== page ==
We are here for the long haul and we will not go away.

That is what the For the Love of Kids Ministry is about, helping with love in any way we can.

Be Holy

“Be holy, for I, the Lord, your God, am holy.” ~ Our readings this weekend give us a big task! Thank God the psalm reminds us, “the Lord is kind and merciful.”

The readings tie holiness directly to right relationships with each other. Holiness is not achieved on our own, but in relationship with and care for others. God knew this, and sent Jesus to be in relationship with us, showing us the way.

The Catechism of the Catholic Church teaches, “The word became flesh to be our model of holiness.” Jesus’ life is our guide. The Second Vatican Council’s document, “Lumen Gentium,” says, “At all times and in every race God has given welcome to whosoever fears Him and does what is right. God, however, does not make [a person] holy, and save them merely as individuals, without bond or link between one another. Rather it has pleased [God] to bring [all] together as one people, a people which acknowledges [God] in truth and serves God in holiness.”

We are holy together! Jesus teaches this in the Gospel today and by His very life. Jesus’ call to love everyone, even our enemies, and God’s command, in the first reading, to love your neighbor as yourself show us how we live holiness.

St. Paul ties it all together, in the second reading, by reminding us that the Spirit of God dwells in each one of us. We belong to Christ, and in Christ we are united with each other. Everyone. Holy, as one.

This big task is achievable! ~ Let’s be holy by seeing Christ in ourselves, and in everyone we encounter.

Adam Stein
Coordinator of Communications

Ministry Blog – For the Love of Kids

For the Love of Kids

Our ministry was born out of the belief that every child deserves love, a compassionate shoulder to rest on and a safe environment in which to grow and be nurtured. It is amazing how infectious love is. We started out with just the two of us, Laurie and Mark Wheeler, and our desire to help children in 1 foster group home. We have grown to our current level of 20+ awesome ministers who feel and spread love to 3 homes!

New Doc 64_8This blog will be an evolving, growing, organic expression of our interactions with the children, their successes and failures. Their life stories are hard to believe. As I try to comprehend how children can survive, grow and even flourish under the most extreme of circumstance I will relay the stories back to you. The stories aren’t for amusement or entertainment… they are to raise awareness to the human condition so that everyone can see that Love does win out, that patience and a simple act of kindness can have a dramatic effect on the life of another. Love doesn’t only win it has a snowball effect on everyone within its path. You will gradually come to understand what we do, why we do what we do so that maybe, just maybe you can give.

Give by spreading the love to others… Start with a simple act of kindness and watch how it changes the situation. Do it intentionally and watch how it defuses, and changes everything. One simple act can change a life, maybe not today, but someday it will.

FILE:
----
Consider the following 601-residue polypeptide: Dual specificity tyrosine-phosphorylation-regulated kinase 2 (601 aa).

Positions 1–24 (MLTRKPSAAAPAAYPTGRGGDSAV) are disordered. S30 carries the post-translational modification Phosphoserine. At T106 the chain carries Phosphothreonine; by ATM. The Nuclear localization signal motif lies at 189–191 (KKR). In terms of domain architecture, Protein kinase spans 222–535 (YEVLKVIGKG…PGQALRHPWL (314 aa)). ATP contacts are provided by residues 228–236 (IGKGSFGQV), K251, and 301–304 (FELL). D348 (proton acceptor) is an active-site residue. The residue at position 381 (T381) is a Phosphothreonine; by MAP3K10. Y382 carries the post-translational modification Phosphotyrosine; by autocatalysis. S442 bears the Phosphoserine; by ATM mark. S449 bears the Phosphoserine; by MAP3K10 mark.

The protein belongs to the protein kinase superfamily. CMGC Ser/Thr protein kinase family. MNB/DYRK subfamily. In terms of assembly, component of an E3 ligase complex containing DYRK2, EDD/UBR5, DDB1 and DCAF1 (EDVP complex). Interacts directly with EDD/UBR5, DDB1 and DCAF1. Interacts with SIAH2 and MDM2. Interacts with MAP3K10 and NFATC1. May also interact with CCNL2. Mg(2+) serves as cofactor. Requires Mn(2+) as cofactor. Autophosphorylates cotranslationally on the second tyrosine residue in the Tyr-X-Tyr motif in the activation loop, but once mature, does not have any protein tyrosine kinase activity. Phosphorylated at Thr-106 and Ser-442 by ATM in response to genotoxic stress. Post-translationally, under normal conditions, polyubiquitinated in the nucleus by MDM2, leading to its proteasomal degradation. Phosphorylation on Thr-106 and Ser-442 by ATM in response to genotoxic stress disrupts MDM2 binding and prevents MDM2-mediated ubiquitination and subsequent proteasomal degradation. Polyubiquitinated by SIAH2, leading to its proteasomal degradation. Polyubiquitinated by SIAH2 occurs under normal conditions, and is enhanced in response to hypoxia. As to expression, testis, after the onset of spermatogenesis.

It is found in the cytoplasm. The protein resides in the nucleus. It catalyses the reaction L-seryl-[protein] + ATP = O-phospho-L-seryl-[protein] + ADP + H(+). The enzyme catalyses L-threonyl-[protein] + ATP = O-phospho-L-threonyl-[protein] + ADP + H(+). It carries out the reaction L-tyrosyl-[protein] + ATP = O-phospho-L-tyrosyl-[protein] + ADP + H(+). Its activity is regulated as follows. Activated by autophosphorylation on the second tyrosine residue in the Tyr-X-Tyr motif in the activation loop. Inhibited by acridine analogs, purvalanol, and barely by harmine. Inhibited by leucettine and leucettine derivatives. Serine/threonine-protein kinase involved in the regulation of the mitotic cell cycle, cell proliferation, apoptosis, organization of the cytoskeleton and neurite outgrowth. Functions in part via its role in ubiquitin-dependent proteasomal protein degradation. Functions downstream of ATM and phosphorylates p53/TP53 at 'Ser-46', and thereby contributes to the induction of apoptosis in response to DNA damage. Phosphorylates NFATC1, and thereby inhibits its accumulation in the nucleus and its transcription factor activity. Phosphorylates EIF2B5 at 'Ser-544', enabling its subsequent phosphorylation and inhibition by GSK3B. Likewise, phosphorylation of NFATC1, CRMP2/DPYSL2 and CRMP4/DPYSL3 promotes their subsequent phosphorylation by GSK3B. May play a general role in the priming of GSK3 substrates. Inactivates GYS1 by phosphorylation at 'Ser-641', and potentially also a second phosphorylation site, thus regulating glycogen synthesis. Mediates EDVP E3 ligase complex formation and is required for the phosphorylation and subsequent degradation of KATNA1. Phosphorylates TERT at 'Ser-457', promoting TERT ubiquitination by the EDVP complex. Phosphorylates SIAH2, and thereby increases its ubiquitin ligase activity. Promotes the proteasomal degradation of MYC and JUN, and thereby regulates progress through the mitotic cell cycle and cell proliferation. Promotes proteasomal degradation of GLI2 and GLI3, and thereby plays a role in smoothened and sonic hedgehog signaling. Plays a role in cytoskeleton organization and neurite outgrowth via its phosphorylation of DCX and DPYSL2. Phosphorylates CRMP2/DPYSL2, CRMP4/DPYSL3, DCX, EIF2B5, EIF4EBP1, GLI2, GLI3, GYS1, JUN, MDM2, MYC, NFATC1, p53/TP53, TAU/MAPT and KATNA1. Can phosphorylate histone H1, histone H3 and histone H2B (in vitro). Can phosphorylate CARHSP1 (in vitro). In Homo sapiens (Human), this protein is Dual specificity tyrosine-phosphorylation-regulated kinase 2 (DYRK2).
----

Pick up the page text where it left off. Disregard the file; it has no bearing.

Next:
We spend time every week with the girls who live in these homes. Sometimes we do simple crafts, sometimes we play games, but most importantly we listen. Being “present” is a very important part of Love. Children who have love flourish. We all love it when we host a park day cook out or a holiday party and meal; concerts and ball games are always a big hit too.

There are so many things we do for our own children that we take for granted. From the basics like making sure they have a birth certificate and social security number to teaching them how to drive. (You read that right! …we have run into a girl that didn’t have a birth certificate or social security number! How is that possible? …that will be a bazaar story on another day.)

Our ministers help with everything from resume writing, job searching, and attaining needed documents; we help the kids be kids even if it is just for a few hours. When someone reaches the “adult” age of 18 they are free to go. Some go back to the situation that got them into the “system” in the first place, some ask for our help and support to go out on their own, and a very few go on to college. We want to be there for all of it, the good, the bad, and sometimes a little bit of the crazy.

Our goal is not only to help children; it is to attempt to break the cycle of madness. Most of the time life is repeated, the mistakes seem to be hereditary, passed on from generation to generation.

How do we stop the madness? We believe we stop it with the greatest gift God gave us…


– Mark Wheeler

New Doc 64_9






Photos in this blog are of a card written for the “Bags of Compassion” project. 


Stretch Forth Your Hands

Every Wednesday our staff gathers for a time of prayer where we look at the readings for the Sunday coming up, pray for all the prayers on our envelopes, and the needs of the community. Each staff member takes a turn leading this time and each one brings their own flavor to this time of prayer. This week, Torri Winn shared a reflection by Deacon Nick Senger that she found online and adapted. We wanted to share that reflection with you here (after the adapted reflection below, there is a link to the original, longer reflection, online).